Montana’s mine pit is a toxic graveyard for snow geese

Hundreds of snow geese
Photo credits: The Guardian

A winter storm diverted thousands of snow geese to their death in on Nov. 28 when they sought refuge in the Berkeley Pit in Butte, MT. The old mine pit is a toxic graveyard, filled with decades of environmental waste, turning the 700-acre pit into an acidic – and unhealthy – environment.

According to the Washington Post, between 1955 and 1982, 300 million tons of copper ore were removed from the 900’ deep pit, which then filled with floodwater contaminated with arsenic, cadmium, cobalt, copper, iron, zinc and other inorganic compounds. The pit is a death trap for any animal, particularly waterfowl who seek smaller bodies of water to take refuge upon during migration, which is what happened in late November.

Mark Thompson, an environmental affairs manager for mine company Montana Resources (the company responsible for the Berkeley Pit), told The Guardian that employees have been using spotlights, noisemakers and other distraction methods to keep more birds from landing in the pit. While the pit falls within the snow geese migration route, it appears that the number of birds within the area – nearly 25,000, according to reports – was higher than usual this year; about 10,000 birds landed in the pit.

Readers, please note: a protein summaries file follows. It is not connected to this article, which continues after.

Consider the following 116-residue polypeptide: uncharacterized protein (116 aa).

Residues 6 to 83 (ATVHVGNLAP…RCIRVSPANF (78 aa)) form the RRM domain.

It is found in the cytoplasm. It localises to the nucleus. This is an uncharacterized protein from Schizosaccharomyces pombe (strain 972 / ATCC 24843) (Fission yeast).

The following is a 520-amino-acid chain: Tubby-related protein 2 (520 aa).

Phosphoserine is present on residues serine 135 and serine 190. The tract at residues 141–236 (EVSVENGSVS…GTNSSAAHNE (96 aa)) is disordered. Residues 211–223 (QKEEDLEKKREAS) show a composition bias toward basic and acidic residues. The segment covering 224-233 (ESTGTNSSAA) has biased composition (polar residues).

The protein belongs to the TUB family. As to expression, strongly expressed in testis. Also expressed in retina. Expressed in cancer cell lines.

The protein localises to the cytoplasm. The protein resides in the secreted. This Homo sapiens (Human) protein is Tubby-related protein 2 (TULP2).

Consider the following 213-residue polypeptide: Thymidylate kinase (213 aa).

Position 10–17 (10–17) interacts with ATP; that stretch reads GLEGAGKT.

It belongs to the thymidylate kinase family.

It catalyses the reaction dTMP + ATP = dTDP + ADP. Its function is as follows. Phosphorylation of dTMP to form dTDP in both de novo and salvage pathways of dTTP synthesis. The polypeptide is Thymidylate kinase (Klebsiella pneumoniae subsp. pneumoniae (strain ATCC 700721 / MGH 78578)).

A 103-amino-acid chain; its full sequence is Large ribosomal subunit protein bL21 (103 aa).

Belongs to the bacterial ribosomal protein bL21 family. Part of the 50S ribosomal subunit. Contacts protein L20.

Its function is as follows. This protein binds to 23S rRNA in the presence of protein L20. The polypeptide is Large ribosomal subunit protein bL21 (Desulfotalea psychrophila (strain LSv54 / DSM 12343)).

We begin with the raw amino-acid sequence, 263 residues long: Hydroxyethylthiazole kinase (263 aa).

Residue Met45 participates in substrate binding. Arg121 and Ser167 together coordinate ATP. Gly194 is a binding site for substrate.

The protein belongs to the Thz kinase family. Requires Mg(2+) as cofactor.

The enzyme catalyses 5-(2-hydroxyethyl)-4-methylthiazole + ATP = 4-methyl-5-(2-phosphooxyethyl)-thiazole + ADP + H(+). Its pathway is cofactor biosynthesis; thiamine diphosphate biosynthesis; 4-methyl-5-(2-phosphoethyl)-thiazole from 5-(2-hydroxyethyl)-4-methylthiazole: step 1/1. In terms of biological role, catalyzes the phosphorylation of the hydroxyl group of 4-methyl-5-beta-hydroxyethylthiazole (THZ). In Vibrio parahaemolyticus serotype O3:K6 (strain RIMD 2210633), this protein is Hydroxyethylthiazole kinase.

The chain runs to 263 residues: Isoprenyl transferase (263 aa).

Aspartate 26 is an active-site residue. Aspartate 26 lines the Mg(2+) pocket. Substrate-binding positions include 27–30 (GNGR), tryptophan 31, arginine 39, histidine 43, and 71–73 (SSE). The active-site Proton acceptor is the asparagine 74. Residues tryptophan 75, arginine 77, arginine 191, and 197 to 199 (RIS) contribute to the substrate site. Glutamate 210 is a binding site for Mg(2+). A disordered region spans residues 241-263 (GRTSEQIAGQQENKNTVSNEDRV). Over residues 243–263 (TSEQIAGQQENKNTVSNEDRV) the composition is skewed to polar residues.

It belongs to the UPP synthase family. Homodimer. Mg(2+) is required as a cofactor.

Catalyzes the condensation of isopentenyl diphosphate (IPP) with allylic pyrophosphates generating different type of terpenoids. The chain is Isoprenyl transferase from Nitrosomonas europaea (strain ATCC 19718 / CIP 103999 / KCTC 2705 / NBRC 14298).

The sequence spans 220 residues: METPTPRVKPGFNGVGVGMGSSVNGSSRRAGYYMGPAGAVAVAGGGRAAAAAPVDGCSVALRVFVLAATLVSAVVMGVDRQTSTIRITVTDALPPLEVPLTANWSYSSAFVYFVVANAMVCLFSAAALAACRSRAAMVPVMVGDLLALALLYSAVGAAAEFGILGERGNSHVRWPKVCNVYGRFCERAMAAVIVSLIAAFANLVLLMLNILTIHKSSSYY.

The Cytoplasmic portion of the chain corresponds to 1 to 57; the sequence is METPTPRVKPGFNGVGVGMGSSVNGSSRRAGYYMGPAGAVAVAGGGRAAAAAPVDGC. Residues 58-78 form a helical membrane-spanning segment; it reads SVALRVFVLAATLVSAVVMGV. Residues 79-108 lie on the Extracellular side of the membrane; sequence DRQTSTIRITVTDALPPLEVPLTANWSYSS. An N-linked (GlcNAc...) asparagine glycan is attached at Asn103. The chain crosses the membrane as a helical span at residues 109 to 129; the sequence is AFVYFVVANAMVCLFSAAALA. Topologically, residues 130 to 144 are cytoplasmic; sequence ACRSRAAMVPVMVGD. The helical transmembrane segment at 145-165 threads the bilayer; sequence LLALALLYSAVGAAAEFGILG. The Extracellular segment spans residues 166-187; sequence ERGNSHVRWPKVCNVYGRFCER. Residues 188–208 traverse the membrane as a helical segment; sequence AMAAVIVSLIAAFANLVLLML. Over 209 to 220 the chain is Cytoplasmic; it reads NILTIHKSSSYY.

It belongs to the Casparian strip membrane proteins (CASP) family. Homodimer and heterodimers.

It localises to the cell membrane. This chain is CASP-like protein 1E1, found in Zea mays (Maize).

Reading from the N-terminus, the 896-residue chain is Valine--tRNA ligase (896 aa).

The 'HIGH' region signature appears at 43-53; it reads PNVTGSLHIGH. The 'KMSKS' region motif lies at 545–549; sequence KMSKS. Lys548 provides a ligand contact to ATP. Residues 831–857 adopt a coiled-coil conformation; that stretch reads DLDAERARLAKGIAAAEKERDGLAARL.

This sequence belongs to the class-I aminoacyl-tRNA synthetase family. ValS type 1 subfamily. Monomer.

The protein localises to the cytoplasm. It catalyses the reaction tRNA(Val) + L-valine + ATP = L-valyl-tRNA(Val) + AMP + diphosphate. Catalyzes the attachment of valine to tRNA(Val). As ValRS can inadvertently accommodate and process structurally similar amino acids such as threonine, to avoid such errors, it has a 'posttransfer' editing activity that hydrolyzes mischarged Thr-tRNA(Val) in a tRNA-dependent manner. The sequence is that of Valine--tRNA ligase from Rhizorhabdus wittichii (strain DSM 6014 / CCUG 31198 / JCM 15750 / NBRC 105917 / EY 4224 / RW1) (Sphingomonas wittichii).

“I can’t underscore enough how many birds were in the Butte area that night,” says Thompson. “Numbers beyond anything we’ve ever experienced in our 21 years of monitoring by several orders of magnitude.”

As of Nov. 29, 90% of the birds had been scared off, according to The Guardian, but that doesn’t mean that the death count is over. The Montana Standard reports that dead birds have been found “in a Walmart parking lot, on roadsides and outside the city,” suggesting that birds coming into contact with pit water doesn’t equal instant death.

"Trying to get some idea of mortality has been difficult," EPA Montana Superfund director Joe Vranka told the Billings Gazette. The pit was already considered a federally managed Superfund site and the EPA will continue to investigate the incident.





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